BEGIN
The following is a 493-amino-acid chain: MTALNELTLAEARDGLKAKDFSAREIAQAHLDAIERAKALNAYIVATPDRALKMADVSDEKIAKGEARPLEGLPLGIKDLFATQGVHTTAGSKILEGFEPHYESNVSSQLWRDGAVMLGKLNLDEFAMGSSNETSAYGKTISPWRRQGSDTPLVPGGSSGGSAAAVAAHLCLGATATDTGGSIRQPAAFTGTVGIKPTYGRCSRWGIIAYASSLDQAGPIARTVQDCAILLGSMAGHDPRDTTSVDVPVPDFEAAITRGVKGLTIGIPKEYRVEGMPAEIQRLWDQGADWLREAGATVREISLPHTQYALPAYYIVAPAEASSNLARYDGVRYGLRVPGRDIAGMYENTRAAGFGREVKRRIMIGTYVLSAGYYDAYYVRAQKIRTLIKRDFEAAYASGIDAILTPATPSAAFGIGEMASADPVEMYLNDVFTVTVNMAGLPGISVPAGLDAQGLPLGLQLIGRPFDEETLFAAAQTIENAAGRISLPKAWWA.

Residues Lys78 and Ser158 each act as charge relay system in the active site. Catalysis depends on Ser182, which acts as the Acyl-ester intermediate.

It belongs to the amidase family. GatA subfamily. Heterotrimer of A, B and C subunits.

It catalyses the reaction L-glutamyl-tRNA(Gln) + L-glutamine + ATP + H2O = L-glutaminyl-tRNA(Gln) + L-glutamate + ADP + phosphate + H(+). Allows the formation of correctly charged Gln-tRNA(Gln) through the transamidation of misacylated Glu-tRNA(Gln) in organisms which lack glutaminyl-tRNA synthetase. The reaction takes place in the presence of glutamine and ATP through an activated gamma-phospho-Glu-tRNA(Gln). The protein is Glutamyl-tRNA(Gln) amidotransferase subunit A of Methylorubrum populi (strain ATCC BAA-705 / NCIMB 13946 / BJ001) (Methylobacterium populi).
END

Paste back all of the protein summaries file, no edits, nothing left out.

The following is a 493-amino-acid chain: MTALNELTLAEARDGLKAKDFSAREIAQAHLDAIERAKALNAYIVATPDRALKMADVSDEKIAKGEARPLEGLPLGIKDLFATQGVHTTAGSKILEGFEPHYESNVSSQLWRDGAVMLGKLNLDEFAMGSSNETSAYGKTISPWRRQGSDTPLVPGGSSGGSAAAVAAHLCLGATATDTGGSIRQPAAFTGTVGIKPTYGRCSRWGIIAYASSLDQAGPIARTVQDCAILLGSMAGHDPRDTTSVDVPVPDFEAAITRGVKGLTIGIPKEYRVEGMPAEIQRLWDQGADWLREAGATVREISLPHTQYALPAYYIVAPAEASSNLARYDGVRYGLRVPGRDIAGMYENTRAAGFGREVKRRIMIGTYVLSAGYYDAYYVRAQKIRTLIKRDFEAAYASGIDAILTPATPSAAFGIGEMASADPVEMYLNDVFTVTVNMAGLPGISVPAGLDAQGLPLGLQLIGRPFDEETLFAAAQTIENAAGRISLPKAWWA.

Residues Lys78 and Ser158 each act as charge relay system in the active site. Catalysis depends on Ser182, which acts as the Acyl-ester intermediate.

It belongs to the amidase family. GatA subfamily. Heterotrimer of A, B and C subunits.

It catalyses the reaction L-glutamyl-tRNA(Gln) + L-glutamine + ATP + H2O = L-glutaminyl-tRNA(Gln) + L-glutamate + ADP + phosphate + H(+). Allows the formation of correctly charged Gln-tRNA(Gln) through the transamidation of misacylated Glu-tRNA(Gln) in organisms which lack glutaminyl-tRNA synthetase. The reaction takes place in the presence of glutamine and ATP through an activated gamma-phospho-Glu-tRNA(Gln). The protein is Glutamyl-tRNA(Gln) amidotransferase subunit A of Methylorubrum populi (strain ATCC BAA-705 / NCIMB 13946 / BJ001) (Methylobacterium populi).